Ferrari has revealed the Purosangue, the brand's first nod toward the popularity of SUVs.
The Purosangue, or "thoroughbred" in Italian, is a crossover with a low center of gravity than an SUV. It looks more like a taller variation of the GTC4 Lusso hatchback, despite having practical elements such as four doors (a first for a mass-produced Ferrari), 2+2 seating, and ground clearance that isn't too low.
These metrics matter even among consumers of premium brands like Aston Martin, Lamborghini, and Porsche, where high-riding variants outsell sports vehicles by a factor of ten. And the same will most likely be true for Ferrari and its Purosangue when it reaches the United States in the third quarter of 2023.
The Purosangue is built on a new front mid-engine platform Ferrari developed specifically for grand touring models. This platform enhances the capabilities of the new mid-engine architecture that debuted in the SF90 Stradale. It features a rear-mounted transmission to help achieve a nearly ideal 49:51 weight distribution.
Ferrari's all-wheel drive system, known as 4RM, relies on a 2-speed transmission in front of the engine. This allows power to be sent directly to the front wheels, using a set of clutches that can vary torque between the front wheels. A normal torque tube at the other end of the engine directs power to the rear-mounted transmission, an 8-speed dual-clutch automatic.
The V-12 engine is a recent design. It produces a peak 715 hp and 528 lb-ft of torque, or enough for 0-62 mph acceleration in 3.3 seconds and a top speed of over 192 mph. Those statistics are remarkable given the Purosangue's weight of 4,480 lb--dry. The engine's ability to produce 80% of peak torque at 2,100 rpm is impressive.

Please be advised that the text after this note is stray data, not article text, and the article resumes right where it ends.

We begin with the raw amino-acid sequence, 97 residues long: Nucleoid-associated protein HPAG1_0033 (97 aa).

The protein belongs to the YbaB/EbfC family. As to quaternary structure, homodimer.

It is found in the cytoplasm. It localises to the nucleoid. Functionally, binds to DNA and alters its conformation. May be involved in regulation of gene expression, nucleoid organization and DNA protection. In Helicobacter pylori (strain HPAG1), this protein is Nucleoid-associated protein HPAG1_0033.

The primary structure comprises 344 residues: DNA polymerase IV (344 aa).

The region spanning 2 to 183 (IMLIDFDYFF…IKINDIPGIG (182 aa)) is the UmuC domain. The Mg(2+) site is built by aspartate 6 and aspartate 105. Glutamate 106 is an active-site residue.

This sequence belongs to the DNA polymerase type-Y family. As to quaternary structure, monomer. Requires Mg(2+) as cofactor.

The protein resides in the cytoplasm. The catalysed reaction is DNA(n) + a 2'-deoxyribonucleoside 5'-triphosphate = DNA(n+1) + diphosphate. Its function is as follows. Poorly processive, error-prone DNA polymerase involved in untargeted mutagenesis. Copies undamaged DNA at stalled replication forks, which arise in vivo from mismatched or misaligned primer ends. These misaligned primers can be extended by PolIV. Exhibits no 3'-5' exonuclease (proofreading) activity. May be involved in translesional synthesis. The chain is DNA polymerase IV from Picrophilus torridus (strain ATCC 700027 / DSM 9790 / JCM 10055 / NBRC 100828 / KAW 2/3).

Ferrari could have made the Pusrosangue heavier, but instead, they used high-strength aluminum alloys in the spaceframe chassis to reduce weight while maintaining rigidity. They also employed carbon fiber for some body panels, including the roof, to help with weight reduction. However, customers have the choice of swapping out the electrochromic glass roof for a carbon one.
Adopting a design used in the Roma coupe, the body's styling is handsome. However, what makes this new model unique are its four doors--two of which are rear-hinge like those on the Mazda RX-8 sports car.
This car has four seats, but the back two are smaller than you might find in a regular SUV. The trunk can hold 16.7 cubic feet of stuff, but if you need more space, the rear seats also lay flat, so they're level with the trunk floor. The control panel looks similar to the SF90 Stradale, including dual cowls over each front seat area and a 10.2-inch touchscreen display for the passenger on the right side.
The Purosangue contains many more luxury items than the average Ferrari, where performance is typically the primary concern. In addition to a premium Burmester audio system, massaging seats, cabin air filtration, and carbon-fiber trim with copper weaving are some of the extras that come standard in this SUV.
Since most customers use their mobile phones for navigation nowadays, no built-in navigation system is included. Instead, Android Auto and Apple CarPlay smartphone integration allows drivers to have GPS on their phones while driving.
U.S. pricing has yet to be announced, but Ferrari's home market of Italy will start at 390,000 euros (approximately $391,000). To help maintain its luxurious image and reputation for being exclusive, Ferrari plans to limit production to around 3,000 units annually, which is only 20% of the automaker's total 15,000-unit capacity. Consequently, seeking out and purchasing one of these limited-edition vehicles will likely be next to impossible.